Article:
Old friend

I saw a friend today. In fact, actually I didn’t, Hubby did, and I had to do a triple take.
We haven’t seen him around for a while though we were aware he and his wife had separated about 2 years ago.
We are impartial, but had always said that if he wanted some company, he’d be welcome here. I invited him round for a meal, endless cups of coffee, and the answer was always Thanks, but he never arrived. It got to the stage where we stopped asking.

I didn’t recognise him today. He was in a wheelchair pushing a specially adapted trolley in the supermarket. It is obvious he has been ill, but it goes beyond that.
He is broken, both physically and mentally.
My gut reaction was shock, and as we talked, I felt the fingers of guilt creep across the back of my neck.
If only we had persevered. If only we had taken the time to knock on his door. If only we had cared.
Then I stopped.
It was not our fault, and by his own admission, he wanted to be on his own, to deal with his problems alone. He didn’t want to ask for help.
We left to go down our separate shopping aisles, once again saying that he would be welcome if he wanted some company, or if he wanted Hubby to pop round, he just had to pick up the phone.
We know it won’t happen.

Walking back to the car, we discussed it and both agreed that for a Man to ask for help is so much more difficult than for a female.
Why is that? It’s not a shameful thing, feeling the need to reach out for support, wanting someone to confide in, share the load, or even help to put things into perspective.
Hubby and I are not gossips.
If someone tells us something in confidence, it goes no further.
If someone has problems, we offer our time and a listening ear, but it is not our business to spread the word.
If he didn’t contact us when he needed someone because he felt we would blab, he doesn’t know us very well, and that saddens us both.
Everyone needs someone, sometime.
No-one should be afraid or embarrassed to ask for help.
Friends don’t judge. We thought we were friends.
We are here.



About pensitivity101

I am a retired number cruncher with a vivid imagination and wacky sense of humour which extends to short stories and poetry. I love to cook and am a bit of a dog whisperer as I get on better with them than people sometimes! In November 2020, we lost our beloved Maggie who adopted us as a 7 week old pup in March 2005. We decided to have a photo put on canvas as we had for her predecessor Barney. We now have three pictures of our fur babies on the wall as we found a snapshot of Kizzy, my GSD when Hubby and I first met so had hers done too. On February 24th 2022 we were blessed to find Maya, a 13 week old GSD pup who has made her own place in our hearts. You can follow our training methods, photos and her growth in my blog posts. From 2014 to 2017 'Home' was a 41 foot narrow boat where we made strong friendships both on and off the water. We were close to nature enjoying swan and duck families for neighbours, and it was a fascinating chapter in our lives. We now reside in a small bungalow on the Lincolnshire coast where we have forged new friendships and interests.
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12 Responses to Old friend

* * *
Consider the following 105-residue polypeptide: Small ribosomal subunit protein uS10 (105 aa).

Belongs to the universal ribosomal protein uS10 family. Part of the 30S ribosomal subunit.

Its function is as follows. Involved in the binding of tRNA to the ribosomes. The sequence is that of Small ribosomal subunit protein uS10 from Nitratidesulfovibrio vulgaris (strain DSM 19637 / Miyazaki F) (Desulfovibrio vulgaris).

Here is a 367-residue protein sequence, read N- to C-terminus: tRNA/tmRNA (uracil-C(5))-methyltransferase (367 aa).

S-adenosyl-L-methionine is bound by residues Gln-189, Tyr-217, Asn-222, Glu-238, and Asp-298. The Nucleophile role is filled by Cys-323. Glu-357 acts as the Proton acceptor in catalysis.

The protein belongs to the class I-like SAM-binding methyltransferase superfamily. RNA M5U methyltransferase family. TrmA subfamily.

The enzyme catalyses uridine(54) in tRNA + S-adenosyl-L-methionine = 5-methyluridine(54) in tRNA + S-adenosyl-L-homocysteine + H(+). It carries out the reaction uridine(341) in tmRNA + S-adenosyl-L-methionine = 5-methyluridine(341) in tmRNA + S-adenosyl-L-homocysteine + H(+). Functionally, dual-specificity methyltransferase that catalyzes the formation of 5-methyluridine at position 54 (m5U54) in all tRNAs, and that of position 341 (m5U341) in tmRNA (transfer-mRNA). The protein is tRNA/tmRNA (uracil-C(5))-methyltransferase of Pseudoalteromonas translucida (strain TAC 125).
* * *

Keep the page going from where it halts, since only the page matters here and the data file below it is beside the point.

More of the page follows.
1. janegundogan says:

    This post makes me incredibly sad. I think back to my Dad after my Mum passed away. I moved home to ensure that he wasn’t alone, until he was ready to re-enter the world. He didn’t want my help, I just thrust it upon him. Turns out we became great mates and hung out together – a lot – until he re-married.

    • Hubby used to pop in occasionally just to make sure all was OK but felt he was being intrusive although he was never refused a cup of tea or coffee.
      We invited him round for an evening, and he just didn’t turn up. No phone call or anything, and the next time we saw him, he said he’d forgotten all about it.
      We accepted that, but when this happened on every invitation (even morning coffee as he was passing our fence when he’d agree but never come back after ‘seeing to the dog’), we pulled back, thinking he just needed space.
      It is indeed very sad.

  2. Crooked Tracks says:

    It is sad but its sounds like you did everything you could to be a friend.

  3. joebeukes84 says:

    I agree. It is a particulary hard fact that us guys battle to ask for help. I think it has a lot to do with being prideful, but the cost of maintaining pride rarely comes cheap. In my case it helps to be open, vulnerable and teachable with my wifey. From that initial and closest friendship it becomes easier to open up to other friends.

    As for trying to reach out and being a friend…good on you!

  4. ardysez says:

    It is interesting, isn’t it, that some people seem adverse or unable to accept help. To those of us who see it on the continuum of human interaction, it is a mystery. Lovely post.

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  7. joyroses13 says:

    So sad, but you are right, you and your hubby did what you could! I agree with you, I do think it comes harder for men to ask for help. I think men are so ingrained that they need to be independent and the strong ones, but we all NEED each other. We all NEED help at times and there is nothing wrong with admitting it.
    I am sorry about your friend and that they couldn’t see that.

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